Deaths of the Storm Chasers

With all the recent violent tornadoes out there, I can’t help but stop to think about the men and women risking their lives to chase these storms. One almost can’t help but think about it now, especially after the three Discovery Channel chasers were killed. People like Tim Samaras have improved warning times by an average of 10 minutes in just the last five years.
These chasers do this, knowing the danger, knowing what could happen to them, but they do it anyway. They educate others on tornado safety, they study these monster storms. They dedicate their professional careers, and in the case of these three brave men, give their lives, so others can survive violent tornadoes.
If it weren’t for men like Tim, or Reed Timmer, or Sean Casey, or the vehicles and instruments they have spent so much time and money developing, all for the sake of studying these storms, to learn all they can about them, we would not have the warning time we have now.
Just this past Thursday, my county was under a tornado warning, there was a center of rotation bearing right down on my area. A storm like this when I first moved to this area, we would have had, maybe, 10 minutes warning time. But, with the new data these scientists have been able to gather by storm chasing, by putting their instruments into these storms, we had well over 30 minutes notice to be ready if we needed to move and take shelter.
Can you imagine how many lives these people have saved? How many people were able to take shelter in Moore, OK, because of their research?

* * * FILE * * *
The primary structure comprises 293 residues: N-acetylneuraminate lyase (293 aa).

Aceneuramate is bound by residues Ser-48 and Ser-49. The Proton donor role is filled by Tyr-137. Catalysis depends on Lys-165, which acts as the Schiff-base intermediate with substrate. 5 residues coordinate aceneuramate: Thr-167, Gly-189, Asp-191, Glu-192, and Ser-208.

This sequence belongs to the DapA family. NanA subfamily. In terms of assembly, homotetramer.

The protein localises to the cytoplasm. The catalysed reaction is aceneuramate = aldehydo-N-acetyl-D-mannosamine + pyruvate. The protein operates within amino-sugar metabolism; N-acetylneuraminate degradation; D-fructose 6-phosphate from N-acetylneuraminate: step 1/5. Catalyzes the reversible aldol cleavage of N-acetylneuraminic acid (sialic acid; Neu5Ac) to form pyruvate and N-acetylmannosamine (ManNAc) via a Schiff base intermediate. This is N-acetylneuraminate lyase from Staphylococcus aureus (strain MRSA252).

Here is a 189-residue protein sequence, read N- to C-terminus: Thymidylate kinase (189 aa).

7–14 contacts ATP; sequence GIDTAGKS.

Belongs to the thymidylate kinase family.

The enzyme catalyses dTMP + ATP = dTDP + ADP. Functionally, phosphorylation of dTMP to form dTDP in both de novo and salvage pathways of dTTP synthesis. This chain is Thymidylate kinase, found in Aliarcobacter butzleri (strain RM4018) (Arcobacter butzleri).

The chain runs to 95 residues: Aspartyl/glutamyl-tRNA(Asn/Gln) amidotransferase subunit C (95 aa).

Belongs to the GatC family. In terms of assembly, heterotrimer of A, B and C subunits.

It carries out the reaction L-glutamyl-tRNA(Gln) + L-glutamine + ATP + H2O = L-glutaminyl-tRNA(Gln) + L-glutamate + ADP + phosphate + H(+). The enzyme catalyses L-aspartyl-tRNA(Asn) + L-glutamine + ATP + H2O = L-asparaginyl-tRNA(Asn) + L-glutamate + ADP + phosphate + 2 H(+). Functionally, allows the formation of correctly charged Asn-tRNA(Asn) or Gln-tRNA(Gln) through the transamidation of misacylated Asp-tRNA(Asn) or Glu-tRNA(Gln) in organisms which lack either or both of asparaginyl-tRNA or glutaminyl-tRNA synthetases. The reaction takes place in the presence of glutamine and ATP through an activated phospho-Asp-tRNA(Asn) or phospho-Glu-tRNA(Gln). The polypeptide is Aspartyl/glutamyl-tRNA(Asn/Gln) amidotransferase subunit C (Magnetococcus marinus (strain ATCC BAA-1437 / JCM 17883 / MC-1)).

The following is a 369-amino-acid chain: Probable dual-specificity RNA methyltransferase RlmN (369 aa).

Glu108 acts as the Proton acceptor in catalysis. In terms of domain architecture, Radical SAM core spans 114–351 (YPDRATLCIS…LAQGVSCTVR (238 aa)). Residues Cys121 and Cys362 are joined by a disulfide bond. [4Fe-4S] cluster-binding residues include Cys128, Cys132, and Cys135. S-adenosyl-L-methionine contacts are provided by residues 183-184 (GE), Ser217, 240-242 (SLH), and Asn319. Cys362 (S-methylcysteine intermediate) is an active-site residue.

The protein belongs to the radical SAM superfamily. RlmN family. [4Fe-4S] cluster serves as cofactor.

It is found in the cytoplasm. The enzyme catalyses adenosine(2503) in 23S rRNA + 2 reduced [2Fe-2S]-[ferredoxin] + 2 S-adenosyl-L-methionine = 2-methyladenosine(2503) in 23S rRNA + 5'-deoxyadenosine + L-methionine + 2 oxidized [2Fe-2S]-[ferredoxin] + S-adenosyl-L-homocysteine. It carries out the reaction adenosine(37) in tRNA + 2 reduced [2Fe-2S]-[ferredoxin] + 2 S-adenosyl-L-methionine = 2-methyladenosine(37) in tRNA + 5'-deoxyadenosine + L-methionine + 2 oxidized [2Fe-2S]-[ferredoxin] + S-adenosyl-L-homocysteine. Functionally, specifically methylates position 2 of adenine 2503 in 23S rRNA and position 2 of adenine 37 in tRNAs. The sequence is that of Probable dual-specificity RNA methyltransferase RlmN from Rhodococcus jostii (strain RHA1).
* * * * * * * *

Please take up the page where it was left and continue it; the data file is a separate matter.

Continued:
In an average tornado year, this state has 12 tornado deaths a year. Because of the longer warning times, we have not had a tornado death in almost 24 months!
This year, the scientists at the National Weather Service were talking about violent tornadoes being possible in the area of Oklahoma City for days in advance, and people had, literally, days to possibly get out of the area if they took heed. Could you imagine if we had the same warning times for a tornado that we have for a hurricane? That is what these scientists are trying to do.
Knowing that, while Big J is on the road, he can have ample warning now to get out of harms way, makes it easier to not worry as much with him on the road. Knowing that Little J and I wil have more than ample warning time to get out of harm’s way if a storm hits here makes it easier for Big J to not worry as much, also.
We owe these scientists a debt of gratitude, a thanks, and, in many cases, those of us who live anywhere near tornado alley, our lives. So, if you see Reed or Sean in your area in their massive tornado studying tanks, take cover and, then, when it is safe, thank them for their work in studying these storms, for putting themselves in the paths of these storms, for risking their lives, but, mostly, for making it a little safer to live i this area.

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